Although two million may seem small number compared to the millions who cross our borders freely, many of them are some of the roughest people in the world—Russian mobsters, Muslim Bosnians and Albanians (remember the Ft. Dix Six), Somalis and other Africans many of whom are illegal aliens who arrive via boats onto European shores and then are admitted via free airfare to the US as refugees.
Upon arrival, all immediately receive welfare benefits not available to other classes of immigrants.
Just before his illness, Kennedy snuck a bill on to a defense authorization bill to expand the number of Iraqis we would bring to the US.
The State Department already had the authority to bring thousands of Iraqis to America. But Kennedy managed to shove another 5,000 a year down the Bush administration's throat.
Surely there are some deserving Iraqis.
One thing you can be sure of: Kennedy's refugees won't be playing touch football in Hyannis Port or sailing off Cape Cod.VDARE.COM note: for much more on the refugee industry rip off, read our comprehensive archive with columns by our experts Thomas Allen, Juan Mann and Ed Rubenstein.
From: Daniel Boyle (e-mail him)
Guzzardi forgot about the sickening and perverted behavior of the grossly overweight, middle-aged Teddy Kennedy in Palm Beach, Florida on March 29, 1991.
That fateful night involved Kennedy, along with his hard-drinking son, Patrick—now a Rhode Island Congressman—and his nephew William Kennedy Smith and included drunkenness, rape (charges brought by Patricia Bowman against Smith), stonewalling and lying to the police, obstructing justice and spreading false rumors about the alleged rape victim.
Of course, the Kennedys suffered no serious consequences.
Instead, Smith was acquitted of all charges and in 1994 Kennedy was re-elected by a comfortable margin.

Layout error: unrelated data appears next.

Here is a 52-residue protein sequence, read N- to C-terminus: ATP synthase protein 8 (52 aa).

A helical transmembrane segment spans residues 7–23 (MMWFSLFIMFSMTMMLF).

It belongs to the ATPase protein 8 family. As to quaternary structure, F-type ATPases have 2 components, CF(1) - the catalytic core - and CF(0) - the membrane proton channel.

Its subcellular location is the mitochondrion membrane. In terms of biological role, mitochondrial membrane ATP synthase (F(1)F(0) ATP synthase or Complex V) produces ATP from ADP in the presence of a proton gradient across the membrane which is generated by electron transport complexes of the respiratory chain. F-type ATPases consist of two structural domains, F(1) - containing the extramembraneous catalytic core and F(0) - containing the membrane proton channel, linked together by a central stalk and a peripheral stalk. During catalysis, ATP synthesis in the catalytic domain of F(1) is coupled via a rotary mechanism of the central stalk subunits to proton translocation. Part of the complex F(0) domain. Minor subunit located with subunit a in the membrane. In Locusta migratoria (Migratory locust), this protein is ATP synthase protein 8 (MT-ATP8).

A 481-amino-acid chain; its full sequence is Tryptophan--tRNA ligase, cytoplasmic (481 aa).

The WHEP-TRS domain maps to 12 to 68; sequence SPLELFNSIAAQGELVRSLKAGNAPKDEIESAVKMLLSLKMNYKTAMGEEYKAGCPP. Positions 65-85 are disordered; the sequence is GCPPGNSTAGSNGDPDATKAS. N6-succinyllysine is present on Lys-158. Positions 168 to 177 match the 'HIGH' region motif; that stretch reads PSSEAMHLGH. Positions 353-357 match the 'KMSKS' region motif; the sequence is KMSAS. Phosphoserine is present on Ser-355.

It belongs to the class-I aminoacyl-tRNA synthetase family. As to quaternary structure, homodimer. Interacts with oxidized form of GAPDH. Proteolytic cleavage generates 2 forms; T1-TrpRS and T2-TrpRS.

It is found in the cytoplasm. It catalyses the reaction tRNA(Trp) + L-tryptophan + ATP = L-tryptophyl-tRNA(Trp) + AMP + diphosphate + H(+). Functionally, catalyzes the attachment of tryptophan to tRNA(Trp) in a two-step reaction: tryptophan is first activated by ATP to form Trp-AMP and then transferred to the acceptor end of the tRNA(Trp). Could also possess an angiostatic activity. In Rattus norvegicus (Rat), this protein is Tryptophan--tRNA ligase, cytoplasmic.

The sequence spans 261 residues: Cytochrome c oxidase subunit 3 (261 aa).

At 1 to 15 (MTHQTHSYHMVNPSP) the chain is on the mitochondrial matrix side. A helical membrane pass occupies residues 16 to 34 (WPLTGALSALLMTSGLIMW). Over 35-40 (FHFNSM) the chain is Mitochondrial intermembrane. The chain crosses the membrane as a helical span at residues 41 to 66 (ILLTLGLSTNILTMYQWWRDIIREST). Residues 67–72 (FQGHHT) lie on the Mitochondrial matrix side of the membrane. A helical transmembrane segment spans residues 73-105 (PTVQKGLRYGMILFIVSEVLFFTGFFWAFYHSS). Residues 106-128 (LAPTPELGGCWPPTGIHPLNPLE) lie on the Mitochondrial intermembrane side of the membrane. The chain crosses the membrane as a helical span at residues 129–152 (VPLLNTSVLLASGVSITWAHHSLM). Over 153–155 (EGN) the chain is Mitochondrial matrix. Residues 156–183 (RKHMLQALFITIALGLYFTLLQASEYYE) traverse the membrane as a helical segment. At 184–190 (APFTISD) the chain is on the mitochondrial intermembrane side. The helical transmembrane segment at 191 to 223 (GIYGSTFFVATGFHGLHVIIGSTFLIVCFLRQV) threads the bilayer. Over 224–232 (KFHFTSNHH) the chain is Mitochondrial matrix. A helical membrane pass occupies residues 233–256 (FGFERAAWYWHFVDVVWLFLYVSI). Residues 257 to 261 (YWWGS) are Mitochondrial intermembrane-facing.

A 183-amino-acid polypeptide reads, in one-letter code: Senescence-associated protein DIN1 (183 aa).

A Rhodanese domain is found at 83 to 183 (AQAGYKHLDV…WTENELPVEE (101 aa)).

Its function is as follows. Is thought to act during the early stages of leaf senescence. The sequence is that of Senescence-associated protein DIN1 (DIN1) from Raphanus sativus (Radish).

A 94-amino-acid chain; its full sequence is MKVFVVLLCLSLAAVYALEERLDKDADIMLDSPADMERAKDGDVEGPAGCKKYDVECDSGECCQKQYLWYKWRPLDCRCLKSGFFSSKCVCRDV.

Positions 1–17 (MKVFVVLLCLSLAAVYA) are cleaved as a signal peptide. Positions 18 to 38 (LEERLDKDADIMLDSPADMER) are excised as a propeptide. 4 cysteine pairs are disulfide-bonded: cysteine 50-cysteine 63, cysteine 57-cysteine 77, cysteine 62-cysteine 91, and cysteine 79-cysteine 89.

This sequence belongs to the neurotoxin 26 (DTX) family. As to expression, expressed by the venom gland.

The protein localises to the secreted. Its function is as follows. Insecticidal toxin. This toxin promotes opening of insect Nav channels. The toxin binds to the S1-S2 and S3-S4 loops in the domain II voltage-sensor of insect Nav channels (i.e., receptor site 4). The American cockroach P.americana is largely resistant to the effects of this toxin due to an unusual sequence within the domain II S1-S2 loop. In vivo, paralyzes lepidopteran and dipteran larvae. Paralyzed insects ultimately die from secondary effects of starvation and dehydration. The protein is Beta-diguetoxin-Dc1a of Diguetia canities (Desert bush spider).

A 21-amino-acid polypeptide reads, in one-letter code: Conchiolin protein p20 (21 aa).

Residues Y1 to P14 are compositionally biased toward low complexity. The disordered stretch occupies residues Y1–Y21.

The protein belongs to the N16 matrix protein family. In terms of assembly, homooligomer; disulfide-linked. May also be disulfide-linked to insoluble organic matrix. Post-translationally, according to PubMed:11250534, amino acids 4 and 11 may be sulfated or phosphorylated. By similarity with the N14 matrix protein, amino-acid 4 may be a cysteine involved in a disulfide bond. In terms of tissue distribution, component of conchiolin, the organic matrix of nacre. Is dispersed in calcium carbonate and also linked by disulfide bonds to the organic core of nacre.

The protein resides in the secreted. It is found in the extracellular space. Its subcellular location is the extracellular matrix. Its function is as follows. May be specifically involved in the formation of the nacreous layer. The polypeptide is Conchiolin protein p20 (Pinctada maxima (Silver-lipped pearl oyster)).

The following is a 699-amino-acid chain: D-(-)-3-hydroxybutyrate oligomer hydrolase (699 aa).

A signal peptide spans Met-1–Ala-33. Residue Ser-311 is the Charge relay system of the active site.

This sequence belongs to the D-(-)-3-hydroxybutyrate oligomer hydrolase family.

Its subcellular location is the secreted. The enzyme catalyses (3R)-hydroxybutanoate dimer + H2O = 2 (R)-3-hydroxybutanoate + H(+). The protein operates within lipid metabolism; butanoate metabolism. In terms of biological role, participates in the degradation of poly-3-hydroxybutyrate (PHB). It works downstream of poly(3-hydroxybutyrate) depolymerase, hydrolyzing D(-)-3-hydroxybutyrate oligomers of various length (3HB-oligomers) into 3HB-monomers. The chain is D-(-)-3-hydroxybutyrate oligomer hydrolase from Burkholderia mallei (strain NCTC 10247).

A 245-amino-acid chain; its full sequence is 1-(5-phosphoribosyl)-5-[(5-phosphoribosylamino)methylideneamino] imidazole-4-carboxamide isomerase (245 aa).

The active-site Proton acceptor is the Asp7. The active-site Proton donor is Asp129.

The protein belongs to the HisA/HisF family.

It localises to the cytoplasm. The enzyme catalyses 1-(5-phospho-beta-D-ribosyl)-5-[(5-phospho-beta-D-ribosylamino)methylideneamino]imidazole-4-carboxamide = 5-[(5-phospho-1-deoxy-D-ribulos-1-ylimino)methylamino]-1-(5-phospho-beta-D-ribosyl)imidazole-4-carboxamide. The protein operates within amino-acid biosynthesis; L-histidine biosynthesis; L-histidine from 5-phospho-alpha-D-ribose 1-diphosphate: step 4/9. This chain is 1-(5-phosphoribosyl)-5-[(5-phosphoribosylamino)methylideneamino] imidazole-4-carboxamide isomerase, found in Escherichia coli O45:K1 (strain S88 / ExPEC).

Try as I might, I find it hard to feel sorry for Kennedy despite his terminal illness.
As Guzzardi wrote, cancer is a scourge.
But so is Teddy Kennedy.
Joe Guzzardi comments: Thanks to readers Young, Corcoran and Boyle for their excellent letters. We received many others that we will be posting over the next few weeks.
Among a columnist's considerations when he sits down to draft his piece, especially when the subject is as content-rich as Teddy Kennedy, is not to overload his article with excessive detail.
So I am grateful to our well-informed readers for filling in the information gaps.
From: Diana Brooks (e-mail her)
Re: Allan Wall's Column: Calderon's Latest Visit U.S. Visit: More Macho Mexican Meddling
Hello and greetings from an American woman married to a Mexican man.
I have been reading Wall's columns for some time now and I absolutely love them.
Things here in Texas happen every day that help to create the fantasy/delusional world that many Mexicans live in.
Spanish language programming creates many of the problems.
The Spanish language channels present the daily news as if we lived in Mexico and not Texas—they talk about the weather, traffic and the current events as if we were heading out ours doors and into Toluca where it might be raining and you might need your umbrella.
Hello! I reside in Texas!
Equally bizarre are the radio stations where one can listen for hours without a mention of Dallas or the Republic of Texas where the broadcast originates.
It's as if everyone lives in a Mexican Twilight Zone, if you know what I mean.